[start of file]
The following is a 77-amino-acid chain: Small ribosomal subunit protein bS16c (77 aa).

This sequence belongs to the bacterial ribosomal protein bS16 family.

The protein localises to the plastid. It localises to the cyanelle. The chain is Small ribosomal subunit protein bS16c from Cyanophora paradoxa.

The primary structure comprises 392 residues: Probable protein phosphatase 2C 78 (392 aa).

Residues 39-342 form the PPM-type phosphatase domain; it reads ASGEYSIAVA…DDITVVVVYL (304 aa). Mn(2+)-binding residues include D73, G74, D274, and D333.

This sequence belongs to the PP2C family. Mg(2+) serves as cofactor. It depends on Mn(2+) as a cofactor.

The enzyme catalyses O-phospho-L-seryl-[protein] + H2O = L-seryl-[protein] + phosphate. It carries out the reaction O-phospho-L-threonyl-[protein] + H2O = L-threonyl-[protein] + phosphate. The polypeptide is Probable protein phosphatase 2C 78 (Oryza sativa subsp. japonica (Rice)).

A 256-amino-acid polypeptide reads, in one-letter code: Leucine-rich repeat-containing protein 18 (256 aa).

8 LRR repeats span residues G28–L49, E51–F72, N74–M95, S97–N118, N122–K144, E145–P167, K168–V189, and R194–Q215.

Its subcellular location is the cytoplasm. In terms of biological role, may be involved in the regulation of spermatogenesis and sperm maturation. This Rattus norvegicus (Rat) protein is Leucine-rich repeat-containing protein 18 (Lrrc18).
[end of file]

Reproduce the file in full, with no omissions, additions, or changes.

The following is a 77-amino-acid chain: Small ribosomal subunit protein bS16c (77 aa).

This sequence belongs to the bacterial ribosomal protein bS16 family.

The protein localises to the plastid. It localises to the cyanelle. The chain is Small ribosomal subunit protein bS16c from Cyanophora paradoxa.

The primary structure comprises 392 residues: Probable protein phosphatase 2C 78 (392 aa).

Residues 39-342 form the PPM-type phosphatase domain; it reads ASGEYSIAVA…DDITVVVVYL (304 aa). Mn(2+)-binding residues include D73, G74, D274, and D333.

This sequence belongs to the PP2C family. Mg(2+) serves as cofactor. It depends on Mn(2+) as a cofactor.

The enzyme catalyses O-phospho-L-seryl-[protein] + H2O = L-seryl-[protein] + phosphate. It carries out the reaction O-phospho-L-threonyl-[protein] + H2O = L-threonyl-[protein] + phosphate. The polypeptide is Probable protein phosphatase 2C 78 (Oryza sativa subsp. japonica (Rice)).

A 256-amino-acid polypeptide reads, in one-letter code: Leucine-rich repeat-containing protein 18 (256 aa).

8 LRR repeats span residues G28–L49, E51–F72, N74–M95, S97–N118, N122–K144, E145–P167, K168–V189, and R194–Q215.

Its subcellular location is the cytoplasm. In terms of biological role, may be involved in the regulation of spermatogenesis and sperm maturation. This Rattus norvegicus (Rat) protein is Leucine-rich repeat-containing protein 18 (Lrrc18).